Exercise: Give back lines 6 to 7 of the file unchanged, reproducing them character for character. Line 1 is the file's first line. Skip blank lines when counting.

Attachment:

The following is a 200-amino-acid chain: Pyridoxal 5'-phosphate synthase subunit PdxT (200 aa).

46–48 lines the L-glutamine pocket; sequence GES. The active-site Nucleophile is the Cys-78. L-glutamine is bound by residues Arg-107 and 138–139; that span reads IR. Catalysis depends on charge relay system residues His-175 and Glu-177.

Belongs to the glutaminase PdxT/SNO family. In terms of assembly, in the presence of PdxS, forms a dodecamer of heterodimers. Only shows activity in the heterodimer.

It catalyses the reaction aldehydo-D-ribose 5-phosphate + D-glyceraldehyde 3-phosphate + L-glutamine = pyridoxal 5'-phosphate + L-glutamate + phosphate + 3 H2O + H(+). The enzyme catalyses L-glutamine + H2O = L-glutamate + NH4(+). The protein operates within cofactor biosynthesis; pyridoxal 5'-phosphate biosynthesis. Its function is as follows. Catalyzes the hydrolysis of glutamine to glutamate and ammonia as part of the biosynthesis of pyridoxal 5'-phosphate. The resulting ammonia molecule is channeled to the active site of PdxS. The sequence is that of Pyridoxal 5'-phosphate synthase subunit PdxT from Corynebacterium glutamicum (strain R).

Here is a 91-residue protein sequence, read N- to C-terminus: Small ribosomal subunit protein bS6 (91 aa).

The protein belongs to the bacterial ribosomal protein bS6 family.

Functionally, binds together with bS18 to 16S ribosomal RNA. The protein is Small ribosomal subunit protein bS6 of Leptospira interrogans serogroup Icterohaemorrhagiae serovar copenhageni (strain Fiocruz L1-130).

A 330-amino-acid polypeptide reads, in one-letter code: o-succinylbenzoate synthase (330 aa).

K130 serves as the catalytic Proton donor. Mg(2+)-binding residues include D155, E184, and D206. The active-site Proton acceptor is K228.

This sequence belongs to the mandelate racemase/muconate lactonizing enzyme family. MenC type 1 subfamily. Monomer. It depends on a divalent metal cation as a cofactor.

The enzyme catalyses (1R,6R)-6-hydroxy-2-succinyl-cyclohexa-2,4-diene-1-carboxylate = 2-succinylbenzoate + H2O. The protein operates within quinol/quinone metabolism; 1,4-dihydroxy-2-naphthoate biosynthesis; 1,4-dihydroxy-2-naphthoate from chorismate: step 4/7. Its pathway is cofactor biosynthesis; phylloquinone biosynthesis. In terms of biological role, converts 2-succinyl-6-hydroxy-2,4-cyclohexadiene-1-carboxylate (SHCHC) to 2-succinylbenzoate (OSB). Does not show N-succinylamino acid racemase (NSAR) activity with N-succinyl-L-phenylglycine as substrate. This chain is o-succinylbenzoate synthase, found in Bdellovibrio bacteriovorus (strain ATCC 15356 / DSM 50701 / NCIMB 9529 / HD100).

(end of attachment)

The protein belongs to the bacterial ribosomal protein bS6 family.

Functionally, binds together with bS18 to 16S ribosomal RNA. The protein is Small ribosomal subunit protein bS6 of Leptospira interrogans serogroup Icterohaemorrhagiae serovar copenhageni (strain Fiocruz L1-130).